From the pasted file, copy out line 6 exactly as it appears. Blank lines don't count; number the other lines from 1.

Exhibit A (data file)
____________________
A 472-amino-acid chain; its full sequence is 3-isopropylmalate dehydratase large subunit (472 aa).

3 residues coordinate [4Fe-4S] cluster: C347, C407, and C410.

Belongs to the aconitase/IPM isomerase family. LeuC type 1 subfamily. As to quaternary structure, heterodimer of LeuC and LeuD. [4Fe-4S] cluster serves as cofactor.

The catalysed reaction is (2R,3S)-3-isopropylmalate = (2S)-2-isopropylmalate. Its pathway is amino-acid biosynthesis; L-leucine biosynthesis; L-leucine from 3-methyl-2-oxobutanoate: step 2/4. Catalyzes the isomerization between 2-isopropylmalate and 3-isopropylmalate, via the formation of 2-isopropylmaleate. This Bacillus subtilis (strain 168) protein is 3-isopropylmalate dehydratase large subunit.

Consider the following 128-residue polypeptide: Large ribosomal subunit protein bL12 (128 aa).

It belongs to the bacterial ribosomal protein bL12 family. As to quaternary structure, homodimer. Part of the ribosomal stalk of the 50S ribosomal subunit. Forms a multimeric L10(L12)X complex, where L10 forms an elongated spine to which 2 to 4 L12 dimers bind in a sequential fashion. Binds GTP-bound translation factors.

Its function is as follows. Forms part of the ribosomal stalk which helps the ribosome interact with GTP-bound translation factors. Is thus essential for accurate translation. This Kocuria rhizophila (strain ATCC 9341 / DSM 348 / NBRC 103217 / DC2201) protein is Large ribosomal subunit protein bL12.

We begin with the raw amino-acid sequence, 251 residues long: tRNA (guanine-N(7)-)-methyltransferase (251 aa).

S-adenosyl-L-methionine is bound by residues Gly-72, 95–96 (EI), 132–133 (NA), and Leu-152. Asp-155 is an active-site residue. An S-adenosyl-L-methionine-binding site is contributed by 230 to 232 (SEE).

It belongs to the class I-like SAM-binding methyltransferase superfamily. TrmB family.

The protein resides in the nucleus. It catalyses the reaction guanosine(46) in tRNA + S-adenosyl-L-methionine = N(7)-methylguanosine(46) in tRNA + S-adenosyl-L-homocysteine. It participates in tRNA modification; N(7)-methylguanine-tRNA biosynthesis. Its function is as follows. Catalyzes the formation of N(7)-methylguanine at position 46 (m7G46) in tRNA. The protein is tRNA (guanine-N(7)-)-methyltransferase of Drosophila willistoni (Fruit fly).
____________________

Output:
It belongs to the bacterial ribosomal protein bL12 family. As to quaternary structure, homodimer. Part of the ribosomal stalk of the 50S ribosomal subunit. Forms a multimeric L10(L12)X complex, where L10 forms an elongated spine to which 2 to 4 L12 dimers bind in a sequential fashion. Binds GTP-bound translation factors.